Friday, May 2, 2008

Burkina Faso -- February 15-25, 2008

“THE LAND OF NO PROBLEMS”

What a trip! When we take off in a rattly mini-bus for the north-western border of Benin, we have no idea what we’re in for. There are five of us: Jordan, Megan, Phoebe, Rima, and myself and we are about to get to know each other a lot better.

The mini-bus in itself is an adventure -- things are looking pretty good until we cross the border. Not long after, the engine starts making ungodly racket which includes ear-piercing pops out the back every few minutes. The other passengers don’t seem concerned so we decide ‘when in Burkina, do as the Burkinab√©’ and patiently wait for the breakdown. It doesn’t take long. The medley of ‘repair stops’ follow in quick succession. In between stops, the chauffeur keeps insisting everything is fine despite the fact the car is moving at approximately 1.5 mph. I’m not kidding. I couldn’t look at the window without cracking up, especially after we got passed by loaded down donkey carts. TWICE. Accepting the situation, we each tried to distract ourselves from the fact that if we weren’t so lazy we very well could get out and walk faster to Ouagadougou.

Several hours later, the driver finally admits defeat and we hail down another mini-bus, much to the chagrin of its already crammed-in passengers. Eventually, we make it and celebrate that night with a dinner of salad, french fries, and chocolate mousse. Our first taste of Ouagadougou is delicious.

The good thing about our prolonged arrival was there was plenty of time to take in the Burkina landscape. My first impressions are stronger than I expect – Burkina definitely has a feel altogether different from Benin. To begin, there are donkeys everywhere! I couldn’t remember seeing one such beast of burden in Benin (though plenty of asses…) but now they were everywhere you looked. Also, villages are more spread apart and houses are consistently mud-brick, without the sprinkling of cement building seen in Benin. All this backs up our knowledge of Burkina Faso as one of the poorest countries in the world. Despite the obvious hardship, there’s a great spirit here. The people are friendly and laid back, even more so than the Beninese. This was characterized by their use of the expression “il n’y pas de probleme” (“no problem!”) in about every other sentence. You couldn’t help but smile. And then, of course, there’s Ouagadougou.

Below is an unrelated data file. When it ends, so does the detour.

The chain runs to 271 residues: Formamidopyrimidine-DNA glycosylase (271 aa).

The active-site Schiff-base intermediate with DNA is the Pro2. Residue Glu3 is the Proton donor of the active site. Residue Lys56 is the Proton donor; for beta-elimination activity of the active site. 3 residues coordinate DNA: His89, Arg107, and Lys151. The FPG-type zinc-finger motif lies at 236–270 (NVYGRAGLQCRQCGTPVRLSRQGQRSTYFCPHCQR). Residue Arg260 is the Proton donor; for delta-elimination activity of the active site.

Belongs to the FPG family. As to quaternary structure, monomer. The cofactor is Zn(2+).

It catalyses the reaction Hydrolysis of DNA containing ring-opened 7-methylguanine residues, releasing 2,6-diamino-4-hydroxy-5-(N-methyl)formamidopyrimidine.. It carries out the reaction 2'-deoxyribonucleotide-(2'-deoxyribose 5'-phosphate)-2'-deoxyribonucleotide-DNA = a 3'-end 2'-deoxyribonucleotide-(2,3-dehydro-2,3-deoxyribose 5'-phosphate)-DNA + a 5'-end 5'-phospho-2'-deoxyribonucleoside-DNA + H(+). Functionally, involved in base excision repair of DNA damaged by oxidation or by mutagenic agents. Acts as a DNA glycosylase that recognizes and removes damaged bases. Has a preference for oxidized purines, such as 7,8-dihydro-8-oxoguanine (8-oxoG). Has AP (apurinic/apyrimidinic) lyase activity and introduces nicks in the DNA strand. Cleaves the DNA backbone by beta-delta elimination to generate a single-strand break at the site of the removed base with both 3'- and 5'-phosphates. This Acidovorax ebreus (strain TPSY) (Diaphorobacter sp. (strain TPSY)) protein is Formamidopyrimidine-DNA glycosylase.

Ouaga is a pleasant surprise. It’s a clean and relaxed city, or at least seems it in comparison to Cotonou which Lonely Planet describes akin to “being stuck in a taxi with a chain-smoking speed freak.” There’s green space and lots of people on bicycles, even businessmen. Every two years, Ouaga plays host to Africa’s most important film festival, and the effects of this role are clearly visible, not the least of which in the many movie theaters.

That first morning we walk directly down the street, past the huge central mosque, and buy a kilo of strawberries before going to a supermarket (a real supermarket!) where we purchase baguettes and goat cheese. We then classily gobble this breakfast feast outside on the curb. Even with all the build-up, the strawberries are worth the wait. Having heard they were grown in Burkina we became increasingly distraught when our many stops in villages along the way yielded no sightings. Finally, just before getting dropped at our hotel we see a woman carrying a huge pyramid of red that wasn’t tomatoes or piment!

That day we mostly just wander around… without realizing, we had planned our first full day in Ouaga on a Sunday and everything was closed. However, we do manage to find a BOWLING ALLEY, and are unable to resist, especially considering the total lack of more culturally appropriate options. They even have the cool shoes! That night we treat ourselves to lasagna and the best kiwi sorbet in the world at a popular ex-pat restaurant.

Having had a taste of indulgent city life, we head out early the next morning for Bobo-Dialasso. As if the name isn’t cool enough (locals call it simply ‘Bobo’) this transit town instantly wins me over. Centered around its huge market, the small city lazily makes it way down tree-lined streets bustling with merchants, tourists, and people going to and from work. Just one block from the market, our hotel is in a perfect location.

Wasting no time, we drop off our stuff and take off on foot for Kibidwe, the historic district landmarked by an extraordinary 19th century mosque. Touring the quartier requires guides and we luck out with two easy-going guys who deftly lead us through winding alleys and mud-brick passageways. Since most the buildings are still inhabited, we regularly glimpse families going about their daily routine, some greet us warmly while the rest ignore us completely. Along the way we see a sacrificial mound, a river of “sacred fish,” and many artisans eager to sell us their over-priced goods. Despite our unhappy new role as tourists, nothing can take away from the overall awesomeness of the experience. The genuineness of the people and their lifestyle emanates and I leave feeling honored to have shared in their culture, if only for an hour. The tours ends at the mosque which, with its many towers and protruding wooden struts, is by far the coolest I’d seen since arriving in West Africa.

On the topic of superlatives, Bobo’s Grande March√© wins “Best West African Market.” It’s expansive, but not overwhelming. Labrynthine lanes branch out from a central star-shaped cement structure open to the sky. Occupying the inner circle are the fruit and vegetable stalls, watched over by colorfully clad women. From here to the market’s outer rim are stalls of most anything you can imagine, including booth after booth of beautiful African prints. The wider lanes are covered by thin muslin sheets that billow in the breeze and glow in the afternoon sun.